As National Nutrition Month, March is the perfect opportunity to evaluate eating habits to make sure you are getting all the necessary nutrients to stay healthy. But what do nutrition and nutrients really mean? How do you know if you are eating the right amount of nutrients? What nutrients should you be keeping track of?
Here are some key definitions and explanations that give a well-rounded view of what nutrition really means.
Nutrition is defined as “the process of providing or obtaining the food necessary for health and growth.” In other words, this means eating a diet that is full of nutrients needed to prevent disease, maintain a healthy weight, support bone density, and other necessary body functions. A nutrient is “a substance that provides nourishment essential for growth and the maintenance of life.” Nutrients are found within food, and they ensure good nutrition.
With the key terms clarified, what are some nutrients that are important to the body and why? Where can they be found?
Nutrients are split into two categories: micronutrients and macronutrients.
Macronutrients are the basic food groups we all know and can easily assess such as protein, water, fat and carbohydrate. However, micronutrients are more difficult to detect. Micronutrients are vitamins and minerals that can be found within food. Important micronutrients include Vitamin D, Vitamin C, Iron and B vitamins.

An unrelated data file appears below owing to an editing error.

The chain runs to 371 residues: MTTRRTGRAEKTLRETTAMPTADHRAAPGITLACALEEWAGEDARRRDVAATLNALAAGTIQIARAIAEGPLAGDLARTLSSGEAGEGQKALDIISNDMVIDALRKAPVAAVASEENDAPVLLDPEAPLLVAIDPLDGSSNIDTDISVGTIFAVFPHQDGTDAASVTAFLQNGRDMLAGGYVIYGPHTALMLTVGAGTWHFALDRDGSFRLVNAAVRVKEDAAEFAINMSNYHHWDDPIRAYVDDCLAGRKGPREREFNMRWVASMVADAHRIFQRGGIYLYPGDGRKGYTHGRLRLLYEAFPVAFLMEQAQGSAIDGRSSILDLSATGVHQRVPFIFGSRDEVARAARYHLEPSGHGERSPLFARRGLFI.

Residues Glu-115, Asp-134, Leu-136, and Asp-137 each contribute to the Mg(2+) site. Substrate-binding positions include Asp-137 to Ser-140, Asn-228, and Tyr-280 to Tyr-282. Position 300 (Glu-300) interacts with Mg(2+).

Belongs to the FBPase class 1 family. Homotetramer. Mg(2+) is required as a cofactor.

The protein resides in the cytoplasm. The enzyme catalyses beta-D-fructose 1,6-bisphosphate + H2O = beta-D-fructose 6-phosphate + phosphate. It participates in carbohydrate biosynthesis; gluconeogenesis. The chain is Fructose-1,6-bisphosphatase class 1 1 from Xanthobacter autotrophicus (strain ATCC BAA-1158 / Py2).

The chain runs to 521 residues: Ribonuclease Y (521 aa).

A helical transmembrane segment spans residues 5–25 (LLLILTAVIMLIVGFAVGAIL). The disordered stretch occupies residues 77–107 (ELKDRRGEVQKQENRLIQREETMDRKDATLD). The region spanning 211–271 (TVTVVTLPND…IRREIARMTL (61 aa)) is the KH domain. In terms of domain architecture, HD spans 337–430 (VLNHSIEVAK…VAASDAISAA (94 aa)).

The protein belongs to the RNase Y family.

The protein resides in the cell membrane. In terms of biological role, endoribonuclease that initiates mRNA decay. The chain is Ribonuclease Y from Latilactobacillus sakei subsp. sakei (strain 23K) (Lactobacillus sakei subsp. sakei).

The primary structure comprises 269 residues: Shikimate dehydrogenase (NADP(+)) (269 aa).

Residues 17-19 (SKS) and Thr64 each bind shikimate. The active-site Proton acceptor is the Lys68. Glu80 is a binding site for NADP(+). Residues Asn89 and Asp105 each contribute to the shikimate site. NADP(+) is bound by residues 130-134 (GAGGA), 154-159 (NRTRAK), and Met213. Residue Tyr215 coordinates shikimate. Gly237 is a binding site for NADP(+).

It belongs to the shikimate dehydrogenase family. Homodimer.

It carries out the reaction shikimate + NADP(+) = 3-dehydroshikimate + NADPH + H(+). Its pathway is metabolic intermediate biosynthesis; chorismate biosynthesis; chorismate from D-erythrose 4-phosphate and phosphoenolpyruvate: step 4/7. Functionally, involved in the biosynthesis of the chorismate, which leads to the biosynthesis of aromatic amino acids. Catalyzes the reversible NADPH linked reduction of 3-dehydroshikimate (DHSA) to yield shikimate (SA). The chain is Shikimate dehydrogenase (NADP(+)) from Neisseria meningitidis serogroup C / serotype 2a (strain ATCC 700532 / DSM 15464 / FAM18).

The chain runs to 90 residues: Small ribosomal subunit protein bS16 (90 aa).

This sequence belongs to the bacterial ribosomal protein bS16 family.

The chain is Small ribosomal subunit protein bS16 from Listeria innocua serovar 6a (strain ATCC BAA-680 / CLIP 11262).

Vitamin D helps strengthen bones, and can be obtained by eating eggs and dairy products, as well as exposure to sunlight.
Vitamin C helps boost your immune system to help fight off illness. It can be found in citrus fruits such as oranges, peppers, and green vegetables.
Iron is a nutrient that helps deliver oxygen to the body. Eating fish, red meat and other poultry helps ensure iron levels are where they need to be to keep you healthy. Iron is also found vegetarian options like beans, spinach, and oatmeal, but it is harder for the body to absorb than when consumed from meat.
The final essential vitamins are B vitamins. They help the body break down and utilize energy. B vitamins can be found in poultry and lean meats, beans, milk, and eggs.
Pop Quiz: Are you eating lean protein? Are you spending enough time in the sun? Are you eating a large amount of fruits and vegetables? If the answer to these questions is yes, you are most likely eating the right amount of nutrients.
If you are unsure, write down what you have eaten in the last week. See if there are areas where you can include vitamin-rich food. And of course, make a wellness appointment and consult your primary care physician about your deficiencies and what vitamins and nutrients you should include in your diet.
Make the most of this National Nutrition Month by examining your diet and making dietary changes to ensure a nutritious lifestyle. You’ll be happy you did in the long run!